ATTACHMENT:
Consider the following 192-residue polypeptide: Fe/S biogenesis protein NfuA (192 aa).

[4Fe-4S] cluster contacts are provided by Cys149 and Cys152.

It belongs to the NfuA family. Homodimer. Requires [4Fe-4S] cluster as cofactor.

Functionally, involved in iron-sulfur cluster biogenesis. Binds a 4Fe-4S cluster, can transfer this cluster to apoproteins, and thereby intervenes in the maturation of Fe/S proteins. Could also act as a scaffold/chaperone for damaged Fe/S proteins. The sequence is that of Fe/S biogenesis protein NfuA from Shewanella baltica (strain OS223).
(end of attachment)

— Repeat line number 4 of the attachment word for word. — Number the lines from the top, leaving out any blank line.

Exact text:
Functionally, involved in iron-sulfur cluster biogenesis. Binds a 4Fe-4S cluster, can transfer this cluster to apoproteins, and thereby intervenes in the maturation of Fe/S proteins. Could also act as a scaffold/chaperone for damaged Fe/S proteins. The sequence is that of Fe/S biogenesis protein NfuA from Shewanella baltica (strain OS223).